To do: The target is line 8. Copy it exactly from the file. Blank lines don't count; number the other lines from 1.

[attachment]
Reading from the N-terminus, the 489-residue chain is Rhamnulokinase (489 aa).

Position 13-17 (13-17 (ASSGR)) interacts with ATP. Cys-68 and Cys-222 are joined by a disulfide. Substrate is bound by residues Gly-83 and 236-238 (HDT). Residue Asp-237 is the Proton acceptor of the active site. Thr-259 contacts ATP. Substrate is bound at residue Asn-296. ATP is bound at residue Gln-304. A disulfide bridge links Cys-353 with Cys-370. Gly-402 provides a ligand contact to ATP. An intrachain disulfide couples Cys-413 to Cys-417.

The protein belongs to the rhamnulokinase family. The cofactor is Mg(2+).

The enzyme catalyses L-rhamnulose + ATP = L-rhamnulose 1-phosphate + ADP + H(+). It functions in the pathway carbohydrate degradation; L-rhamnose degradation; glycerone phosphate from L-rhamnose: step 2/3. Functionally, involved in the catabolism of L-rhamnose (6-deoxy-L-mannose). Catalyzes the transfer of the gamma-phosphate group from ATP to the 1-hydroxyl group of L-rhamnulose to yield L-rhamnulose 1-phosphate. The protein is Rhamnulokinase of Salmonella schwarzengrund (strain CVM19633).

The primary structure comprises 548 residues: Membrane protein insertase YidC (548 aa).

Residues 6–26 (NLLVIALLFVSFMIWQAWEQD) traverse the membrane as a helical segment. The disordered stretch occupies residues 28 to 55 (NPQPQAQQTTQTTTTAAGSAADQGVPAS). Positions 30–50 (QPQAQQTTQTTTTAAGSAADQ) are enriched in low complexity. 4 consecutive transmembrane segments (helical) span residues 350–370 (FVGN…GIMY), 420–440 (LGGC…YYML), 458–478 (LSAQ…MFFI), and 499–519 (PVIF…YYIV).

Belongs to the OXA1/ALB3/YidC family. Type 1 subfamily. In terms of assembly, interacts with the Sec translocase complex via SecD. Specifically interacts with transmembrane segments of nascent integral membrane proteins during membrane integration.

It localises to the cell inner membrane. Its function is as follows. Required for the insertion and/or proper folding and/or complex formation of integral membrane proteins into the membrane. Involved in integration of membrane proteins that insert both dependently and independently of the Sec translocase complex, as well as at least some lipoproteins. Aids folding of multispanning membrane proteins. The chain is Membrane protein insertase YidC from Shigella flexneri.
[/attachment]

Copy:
It localises to the cell inner membrane. Its function is as follows. Required for the insertion and/or proper folding and/or complex formation of integral membrane proteins into the membrane. Involved in integration of membrane proteins that insert both dependently and independently of the Sec translocase complex, as well as at least some lipoproteins. Aids folding of multispanning membrane proteins. The chain is Membrane protein insertase YidC from Shigella flexneri.